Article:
Mother Carey's Chickens (film)

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Mother Carey's Chickens
Directed by Rowland V. Lee
James Anderson (assistant)
Produced by Pandro S. Berman
Written by S.K. Lauren
Gertrude Purcell
Starring Anne Shirley
Ruby Keeler
Cinematography J. Roy Hunt
Edited by George Hively
Distributed by RKO Radio Pictures
Release date
  • July 29, 1938 (1938-07-29)
Running time
82 minutes
Country United States
Language English
Budget $358,000[1]
Box office $703,000[1]

Mother Carey's Chickens is a 1938 drama film starring Anne Shirley and Ruby Keeler. The film was directed by Rowland V. Lee and based upon a 1917 play by Kate Douglas Wiggin and Rachel Crothers, which in turn was adapted from Wiggins' novel of the same title.

Originally Katharine Hepburn was assigned to the lead role. She refused, however, and left RKO in order to avoid having to appear in the film.

In 1963, Walt Disney released Summer Magic, a loose remake of this film, with Hayley Mills as Nancy Carey.


Mr. Carey (Ralph Morgan), a captain in the United States Navy, dies during the Spanish–American War. His wife Margaret, daughters Nancy and Kitty and sons Gilbert and Peter are left behind. They are now on their own with only Capt. Carey's pension for income. The family moves into a series of ever-smaller rented houses while Mrs. Carey works in a textile mill. When she is injured, they lease a broken down mansion for a year at a nominal fee, and invest the captain's small life insurance payment to fix it up into a boarding house. Both daughters fall in love, Kitty with a local teacher and Nancy with Tom Hamilton (Frank Albertson), the son of the absentee owner.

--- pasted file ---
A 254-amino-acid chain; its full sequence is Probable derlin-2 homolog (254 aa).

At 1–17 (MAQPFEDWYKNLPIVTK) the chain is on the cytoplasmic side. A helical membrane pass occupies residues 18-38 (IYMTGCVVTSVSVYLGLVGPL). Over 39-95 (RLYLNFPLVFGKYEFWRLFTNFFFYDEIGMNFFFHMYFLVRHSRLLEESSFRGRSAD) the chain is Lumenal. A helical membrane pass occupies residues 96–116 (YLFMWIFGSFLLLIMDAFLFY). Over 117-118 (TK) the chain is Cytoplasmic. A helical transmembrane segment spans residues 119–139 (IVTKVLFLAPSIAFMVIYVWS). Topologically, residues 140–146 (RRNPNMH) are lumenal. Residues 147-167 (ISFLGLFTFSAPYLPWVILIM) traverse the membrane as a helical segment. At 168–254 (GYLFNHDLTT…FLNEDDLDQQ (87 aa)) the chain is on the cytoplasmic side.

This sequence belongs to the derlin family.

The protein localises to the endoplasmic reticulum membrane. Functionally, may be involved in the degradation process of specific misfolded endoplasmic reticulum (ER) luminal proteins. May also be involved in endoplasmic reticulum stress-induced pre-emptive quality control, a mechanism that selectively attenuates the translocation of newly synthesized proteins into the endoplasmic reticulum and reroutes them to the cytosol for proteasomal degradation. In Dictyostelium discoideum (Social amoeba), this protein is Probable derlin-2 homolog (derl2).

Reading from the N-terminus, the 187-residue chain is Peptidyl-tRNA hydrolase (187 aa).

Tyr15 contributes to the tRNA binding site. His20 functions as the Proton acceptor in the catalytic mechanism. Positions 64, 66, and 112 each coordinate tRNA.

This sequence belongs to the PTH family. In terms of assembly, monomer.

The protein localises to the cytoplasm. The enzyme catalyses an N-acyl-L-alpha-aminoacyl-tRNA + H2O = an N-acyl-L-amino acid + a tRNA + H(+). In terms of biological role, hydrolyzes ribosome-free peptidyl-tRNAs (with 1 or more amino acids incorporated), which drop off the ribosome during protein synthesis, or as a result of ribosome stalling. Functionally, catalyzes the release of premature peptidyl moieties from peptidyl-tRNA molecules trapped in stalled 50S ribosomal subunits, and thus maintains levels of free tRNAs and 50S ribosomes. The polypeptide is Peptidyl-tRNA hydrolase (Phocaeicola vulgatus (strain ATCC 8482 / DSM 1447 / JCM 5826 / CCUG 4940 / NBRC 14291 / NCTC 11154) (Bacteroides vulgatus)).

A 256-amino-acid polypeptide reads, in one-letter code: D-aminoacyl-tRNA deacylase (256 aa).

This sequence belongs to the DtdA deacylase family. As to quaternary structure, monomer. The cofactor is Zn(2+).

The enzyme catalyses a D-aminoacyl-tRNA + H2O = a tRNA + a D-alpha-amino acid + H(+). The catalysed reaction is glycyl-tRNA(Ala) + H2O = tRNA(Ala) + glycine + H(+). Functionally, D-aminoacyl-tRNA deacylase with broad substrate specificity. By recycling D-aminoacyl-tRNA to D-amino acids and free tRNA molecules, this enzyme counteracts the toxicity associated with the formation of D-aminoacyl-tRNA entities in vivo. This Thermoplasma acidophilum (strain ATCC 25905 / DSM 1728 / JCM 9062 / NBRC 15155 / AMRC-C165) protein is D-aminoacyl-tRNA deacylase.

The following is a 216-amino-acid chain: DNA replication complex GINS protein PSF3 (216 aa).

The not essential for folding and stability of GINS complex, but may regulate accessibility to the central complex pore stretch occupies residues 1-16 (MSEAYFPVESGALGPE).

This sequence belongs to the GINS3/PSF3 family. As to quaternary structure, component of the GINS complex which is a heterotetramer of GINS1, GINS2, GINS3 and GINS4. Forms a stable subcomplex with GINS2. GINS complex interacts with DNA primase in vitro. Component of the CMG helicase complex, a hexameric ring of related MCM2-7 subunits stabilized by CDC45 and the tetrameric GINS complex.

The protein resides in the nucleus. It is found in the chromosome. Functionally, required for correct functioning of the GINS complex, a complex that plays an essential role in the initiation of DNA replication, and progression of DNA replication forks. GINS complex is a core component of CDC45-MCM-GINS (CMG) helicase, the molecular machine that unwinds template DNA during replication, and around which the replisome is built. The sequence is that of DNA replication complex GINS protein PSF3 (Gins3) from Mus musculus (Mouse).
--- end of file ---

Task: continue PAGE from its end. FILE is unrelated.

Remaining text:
When the Hamiltons put the house up for sale, the family is given an eviction order by Tom Hamilton, a doctor who wants the money from the sale to study in Europe. However, fate intervenes and Tom is called to save Peter from a serious illness, then falls in love with Nancy. The new owners, the Fullers, move in to force the family to vacate. The Careys and their beaus then try to scare off the Fullers by telling them the house is haunted, and making assorted spooky noises at night, hoping they will leave.[2]



The film earned a profit of $110,000.[1]


  1. ^ a b c Richard Jewel, 'RKO Film Grosses: 1931-1951', Historical Journal of Film Radio and Television, Vol 14 No 1, 1994 p56
  2. ^ The New York Times review

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